OECD - The Organization for Economic Co-operation and Development (OECD), has said that the global economy will experience its worst peacetime contraction in the past 100 years this year. Released today the updated forecasts take into account the effects of the coronavirus pandemic with the OECD forecasting a global recession of 6% for 2020 if the Covid-19 pandemic "remains under control" and 7.6% in the event of a second wave.
For 2021, the OECD anticipates a strong rebound, with global growth of 5.2%. Rebound which would however be limited to 2.8% in the event of a second wave.
In France, the contraction of gross domestic product (GDP) will be between 11.4% and 14.1% in 2020, specifies Le Monde. It is the largest contraction in the world, with similar proportions as in Spain, Italy and the United Kingdom.
Pollution - The end of lockdown in France has as expected, seen a rise in air pollution especially in the Ile-de-France.
During lockdown, emissions, in particular those linked to road traffic had experienced a dramatic and unprecedented fall. However, from 11th to 31st May, the gradual resumption of activities, has led to an increase in air pollution with levels already reaching usual conditions in the Ile-de-France for this this time of year.
Investigation - An investigation has been opened into how France handled the COVID-19 pandemic, after scores of complaints by labour unions and individuals
Paris's chief prosecutor said possible charges include endangering the lives of others, involuntary homicide, failure to assist those in danger, and willingly abstaining from fighting a threat.
But he said the investigation would not "assign political or administrative blame" but would "uncover possible criminal offences" by national decision-makers.
According to French law, President Emmanuel Macron will have immunity from the prosecution and cannot be held accountable.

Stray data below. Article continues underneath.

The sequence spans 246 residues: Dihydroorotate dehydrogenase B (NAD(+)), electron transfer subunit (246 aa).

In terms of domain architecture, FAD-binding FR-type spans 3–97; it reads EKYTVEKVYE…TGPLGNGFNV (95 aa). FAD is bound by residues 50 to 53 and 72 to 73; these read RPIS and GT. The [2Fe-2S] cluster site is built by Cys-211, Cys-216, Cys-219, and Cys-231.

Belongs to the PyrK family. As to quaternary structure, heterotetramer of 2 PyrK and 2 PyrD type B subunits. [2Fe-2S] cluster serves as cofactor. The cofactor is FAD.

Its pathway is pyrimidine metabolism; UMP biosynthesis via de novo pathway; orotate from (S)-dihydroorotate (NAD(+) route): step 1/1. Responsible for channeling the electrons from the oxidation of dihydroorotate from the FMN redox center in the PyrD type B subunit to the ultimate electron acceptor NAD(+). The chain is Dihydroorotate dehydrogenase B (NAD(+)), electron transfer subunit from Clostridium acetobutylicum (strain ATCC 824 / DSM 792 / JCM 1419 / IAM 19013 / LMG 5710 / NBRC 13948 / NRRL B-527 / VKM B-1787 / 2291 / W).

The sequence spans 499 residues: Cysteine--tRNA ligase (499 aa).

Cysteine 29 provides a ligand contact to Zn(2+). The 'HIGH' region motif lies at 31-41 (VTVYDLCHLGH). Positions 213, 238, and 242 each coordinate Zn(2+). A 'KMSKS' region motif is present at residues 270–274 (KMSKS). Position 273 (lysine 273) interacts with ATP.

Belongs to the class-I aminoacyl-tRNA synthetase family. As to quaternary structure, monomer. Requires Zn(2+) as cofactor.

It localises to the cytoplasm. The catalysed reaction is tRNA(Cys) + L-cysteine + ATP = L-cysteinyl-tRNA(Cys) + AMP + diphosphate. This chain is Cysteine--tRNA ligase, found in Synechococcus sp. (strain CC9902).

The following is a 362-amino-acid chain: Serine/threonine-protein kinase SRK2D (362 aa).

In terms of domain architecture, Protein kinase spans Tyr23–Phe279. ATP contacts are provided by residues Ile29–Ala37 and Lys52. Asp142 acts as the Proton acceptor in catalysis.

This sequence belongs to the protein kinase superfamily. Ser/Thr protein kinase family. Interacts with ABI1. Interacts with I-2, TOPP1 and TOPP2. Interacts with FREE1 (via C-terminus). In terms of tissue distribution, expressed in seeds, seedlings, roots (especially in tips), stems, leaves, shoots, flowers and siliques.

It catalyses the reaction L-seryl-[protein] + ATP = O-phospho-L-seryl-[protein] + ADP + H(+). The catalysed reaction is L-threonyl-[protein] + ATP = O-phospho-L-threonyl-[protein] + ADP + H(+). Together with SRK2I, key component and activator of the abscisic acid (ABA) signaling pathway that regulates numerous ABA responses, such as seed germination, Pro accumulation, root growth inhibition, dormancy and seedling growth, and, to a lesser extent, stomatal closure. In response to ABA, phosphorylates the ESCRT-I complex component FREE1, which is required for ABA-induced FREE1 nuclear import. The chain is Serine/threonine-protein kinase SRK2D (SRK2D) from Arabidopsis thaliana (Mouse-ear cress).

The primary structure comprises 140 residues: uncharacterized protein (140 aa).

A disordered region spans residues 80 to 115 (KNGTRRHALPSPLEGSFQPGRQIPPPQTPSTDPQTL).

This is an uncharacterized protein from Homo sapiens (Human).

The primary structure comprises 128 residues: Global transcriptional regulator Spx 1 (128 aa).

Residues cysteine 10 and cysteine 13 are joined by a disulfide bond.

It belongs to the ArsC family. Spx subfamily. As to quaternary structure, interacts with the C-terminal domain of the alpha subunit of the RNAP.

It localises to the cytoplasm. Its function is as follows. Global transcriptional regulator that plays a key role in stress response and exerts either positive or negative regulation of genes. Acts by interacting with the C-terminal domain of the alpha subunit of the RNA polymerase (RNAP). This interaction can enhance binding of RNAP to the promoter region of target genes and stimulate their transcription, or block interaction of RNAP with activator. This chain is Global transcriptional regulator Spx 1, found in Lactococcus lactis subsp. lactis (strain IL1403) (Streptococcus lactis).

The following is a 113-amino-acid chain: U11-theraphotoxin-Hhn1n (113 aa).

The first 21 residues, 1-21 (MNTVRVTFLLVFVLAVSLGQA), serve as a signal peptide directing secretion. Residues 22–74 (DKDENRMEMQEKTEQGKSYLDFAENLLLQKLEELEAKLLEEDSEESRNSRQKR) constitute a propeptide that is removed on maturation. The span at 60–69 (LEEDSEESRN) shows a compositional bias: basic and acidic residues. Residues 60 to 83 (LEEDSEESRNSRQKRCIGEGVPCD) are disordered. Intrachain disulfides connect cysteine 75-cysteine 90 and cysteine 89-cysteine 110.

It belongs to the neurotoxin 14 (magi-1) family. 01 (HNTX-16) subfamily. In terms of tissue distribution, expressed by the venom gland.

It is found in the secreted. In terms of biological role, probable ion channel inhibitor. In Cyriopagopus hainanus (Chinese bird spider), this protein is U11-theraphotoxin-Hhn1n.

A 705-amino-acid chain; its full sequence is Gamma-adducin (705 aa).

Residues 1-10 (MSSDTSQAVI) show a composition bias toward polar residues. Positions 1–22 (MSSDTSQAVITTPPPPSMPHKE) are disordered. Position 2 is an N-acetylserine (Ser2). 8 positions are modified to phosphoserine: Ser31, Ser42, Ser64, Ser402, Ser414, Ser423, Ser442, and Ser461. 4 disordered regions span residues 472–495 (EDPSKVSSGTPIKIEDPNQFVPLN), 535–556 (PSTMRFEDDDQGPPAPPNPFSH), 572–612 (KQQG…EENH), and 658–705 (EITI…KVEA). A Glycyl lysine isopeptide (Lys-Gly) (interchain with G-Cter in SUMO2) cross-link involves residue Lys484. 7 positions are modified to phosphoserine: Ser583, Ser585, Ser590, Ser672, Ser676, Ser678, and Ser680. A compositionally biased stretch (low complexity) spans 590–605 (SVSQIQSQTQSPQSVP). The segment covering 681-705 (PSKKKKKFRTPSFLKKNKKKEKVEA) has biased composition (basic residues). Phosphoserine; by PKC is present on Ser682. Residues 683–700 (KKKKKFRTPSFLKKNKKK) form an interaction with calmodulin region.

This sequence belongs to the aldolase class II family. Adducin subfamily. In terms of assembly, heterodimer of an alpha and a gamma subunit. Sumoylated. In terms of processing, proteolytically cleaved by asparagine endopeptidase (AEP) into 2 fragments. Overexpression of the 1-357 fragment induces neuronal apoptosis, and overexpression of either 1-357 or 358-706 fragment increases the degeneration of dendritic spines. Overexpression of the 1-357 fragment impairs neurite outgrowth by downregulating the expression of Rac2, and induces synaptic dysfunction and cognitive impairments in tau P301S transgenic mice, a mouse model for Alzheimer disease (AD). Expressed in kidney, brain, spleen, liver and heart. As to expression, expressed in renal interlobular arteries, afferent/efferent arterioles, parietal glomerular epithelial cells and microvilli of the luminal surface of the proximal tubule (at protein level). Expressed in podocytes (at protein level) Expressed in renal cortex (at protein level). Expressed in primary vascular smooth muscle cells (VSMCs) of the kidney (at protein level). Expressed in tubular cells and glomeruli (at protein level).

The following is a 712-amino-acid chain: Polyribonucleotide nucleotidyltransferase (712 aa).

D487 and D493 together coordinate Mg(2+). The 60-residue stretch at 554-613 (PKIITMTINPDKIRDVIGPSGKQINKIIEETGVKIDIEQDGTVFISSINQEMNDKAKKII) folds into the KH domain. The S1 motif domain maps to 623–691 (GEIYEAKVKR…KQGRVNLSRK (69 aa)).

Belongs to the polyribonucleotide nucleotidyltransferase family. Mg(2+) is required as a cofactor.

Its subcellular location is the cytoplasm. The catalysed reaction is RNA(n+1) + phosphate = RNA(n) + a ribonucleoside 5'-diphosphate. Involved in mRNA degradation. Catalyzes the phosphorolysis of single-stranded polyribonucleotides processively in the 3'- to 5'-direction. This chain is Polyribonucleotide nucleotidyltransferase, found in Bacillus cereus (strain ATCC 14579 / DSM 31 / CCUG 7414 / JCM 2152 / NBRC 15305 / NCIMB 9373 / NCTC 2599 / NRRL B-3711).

Government ministers can be held responsible but only by the Republican Court of Justice, which has received dozens of complaints.
The prosecutor's office has received more than 60 complaints, which include alleged failures to implement anti-virus protections in workplaces and mass testing.
More than 29,000 people have died in France from COVID-19, which is the third highest death toll In Europe.
Cleaning product for public transport - Trajet a French company specialising in self-cleaning and anti-stain fabrics believes it has found a solution to make public transport safer amid the coronavirus pandemic.
The company claims that the recently developed product is capable of eliminating almost 100 per cent of bacteria.
Tests conducted by independent laboratories in the United States and Spain have also proven its effectiveness against the new coronavirus.
It comes as many are concerned about the heightened risk of coronavirus infection in crowded public transport.
The transport network in Lyon has already equipped some of its metro trains with this velvet. Other cities in France and around the world may soon follow suit.